To love at all is to be vulnerable. Love anything and your heart will be wrung and possibly broken. If you want to make sure of keeping it intact you must give it to no one, not even an animal. Wrap it carefully round with hobbies and little luxuries; avoid all entanglements. Lock it up safe in the casket or coffin of your selfishness. But in that casket, safe, dark, motionless, airless, it will change. It will not be broken; it will become unbreakable, impenetrable, irredeemable. To love is to be vulnerable. – C.S Lewis 

I have always struggled with vulnerability. I like being strong; I’ve always had to be strong, and I have associated vulnerability with weakness for as long as I can remember. Of course in everyday life, it would be difficult for people to know this. I am seen as someone who is quite open and outgoing, at least to the extent that my demeanor is not mistaken for being a cold, unapproachable bitch. After all, I’m also seen as someone who is known for being blunt; the quintessential, “what you see is what you get” person.

Perhaps it’s through writing, perhaps it’s through getting older, but ultimately I’ve realized that I’m a really hard person to get to know. And very few people know even the half of it. I’m guarded and I don’t break easily; no matter how close I am to people, I know that most of them are still kept at a distance that is comfortable, a distance that won’t leave me exposed. I do not like to be vulnerable.

If we reveal our authentic selves, there is the great possibility that we will be misunderstood, labeled, or worst of all, rejected. The fear of rejection can be so powerful that some wear it like armor. I like to feel in control of situations, I like to feel that I am always secure and vulnerability gets in the way of that. When you’re vulnerable, your heart is wide open, you put your trust in somebody in the form of giving them the most precious thing you have – your heart.  When you’re vulnerable you leave yourself available to be hurt and people hurt people. So I guess somewhere along the way, whether I realized it or not, I made the decision that vulnerability was not for me. I told myself that to be vulnerable would mean to give up my strength and I did not want to give it up. My construction of strength almost defined me. But the truth is I don’t like to be alone. I don’t want to choose it if I don’t have to.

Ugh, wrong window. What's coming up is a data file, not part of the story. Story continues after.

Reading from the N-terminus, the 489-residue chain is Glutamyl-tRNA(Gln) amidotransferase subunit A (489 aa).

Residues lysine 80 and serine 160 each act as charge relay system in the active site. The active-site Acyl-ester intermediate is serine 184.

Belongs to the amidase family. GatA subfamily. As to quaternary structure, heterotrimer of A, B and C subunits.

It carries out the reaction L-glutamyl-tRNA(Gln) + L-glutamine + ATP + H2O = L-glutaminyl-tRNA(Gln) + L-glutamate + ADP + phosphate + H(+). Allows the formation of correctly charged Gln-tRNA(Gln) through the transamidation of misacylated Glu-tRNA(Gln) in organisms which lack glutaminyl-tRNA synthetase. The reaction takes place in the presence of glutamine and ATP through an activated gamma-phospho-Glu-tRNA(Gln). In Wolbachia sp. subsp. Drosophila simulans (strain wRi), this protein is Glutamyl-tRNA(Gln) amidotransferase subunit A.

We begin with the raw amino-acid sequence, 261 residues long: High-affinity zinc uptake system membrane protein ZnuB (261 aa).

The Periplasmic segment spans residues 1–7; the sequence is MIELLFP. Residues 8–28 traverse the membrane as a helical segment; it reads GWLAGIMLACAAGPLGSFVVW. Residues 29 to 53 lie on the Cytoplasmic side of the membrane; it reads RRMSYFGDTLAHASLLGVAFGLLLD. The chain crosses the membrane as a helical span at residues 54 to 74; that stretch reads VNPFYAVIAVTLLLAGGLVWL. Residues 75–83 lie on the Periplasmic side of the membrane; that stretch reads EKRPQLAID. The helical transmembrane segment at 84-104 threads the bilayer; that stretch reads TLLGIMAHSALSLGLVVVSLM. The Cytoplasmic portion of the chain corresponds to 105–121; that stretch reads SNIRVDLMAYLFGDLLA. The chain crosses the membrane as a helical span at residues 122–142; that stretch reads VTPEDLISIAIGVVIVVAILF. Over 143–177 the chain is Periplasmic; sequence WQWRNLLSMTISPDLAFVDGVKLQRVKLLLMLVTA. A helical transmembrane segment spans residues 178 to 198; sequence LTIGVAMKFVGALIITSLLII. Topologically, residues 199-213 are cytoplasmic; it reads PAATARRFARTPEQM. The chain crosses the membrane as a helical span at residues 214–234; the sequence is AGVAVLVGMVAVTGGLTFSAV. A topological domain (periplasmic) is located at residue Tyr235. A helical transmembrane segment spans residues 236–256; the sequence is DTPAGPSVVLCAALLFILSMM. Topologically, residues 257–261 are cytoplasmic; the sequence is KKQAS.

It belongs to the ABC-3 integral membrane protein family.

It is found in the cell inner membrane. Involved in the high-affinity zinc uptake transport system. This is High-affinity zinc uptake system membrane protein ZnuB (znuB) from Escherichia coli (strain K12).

Recently, I’ve been seeing the error in my thinking. I thought that vulnerability was the weaker position when it comes to love. But I’m realizing that the irony of vulnerability in love and in the pursuit of love is that you actually take the stronger position. When you put your heart on the line, when you give it to somebody and you tell them that it’s theirs to keep or break, when you expose who you are and all you are to somebody – that is one of the truest and best strength that there is. Vulnerability won’t be easy, it might be one of the hardest that I’m ever going to attempt. And it might go horribly wrong – I might get broken or damaged like so many others. But I’m not sure this unspoiled heart of mine is any better off. Loving anything and anyone ultimately comes with hurt and my attempt to not let people get close enough to hurt me has left me with a different kind of pain, a different kind of weakness – the weakness of regret and wonder. I think if I am to be truly strong, I think if any of us are, we have to be willing to expose ourselves and put ourselves through the greatest risk of all – which is love.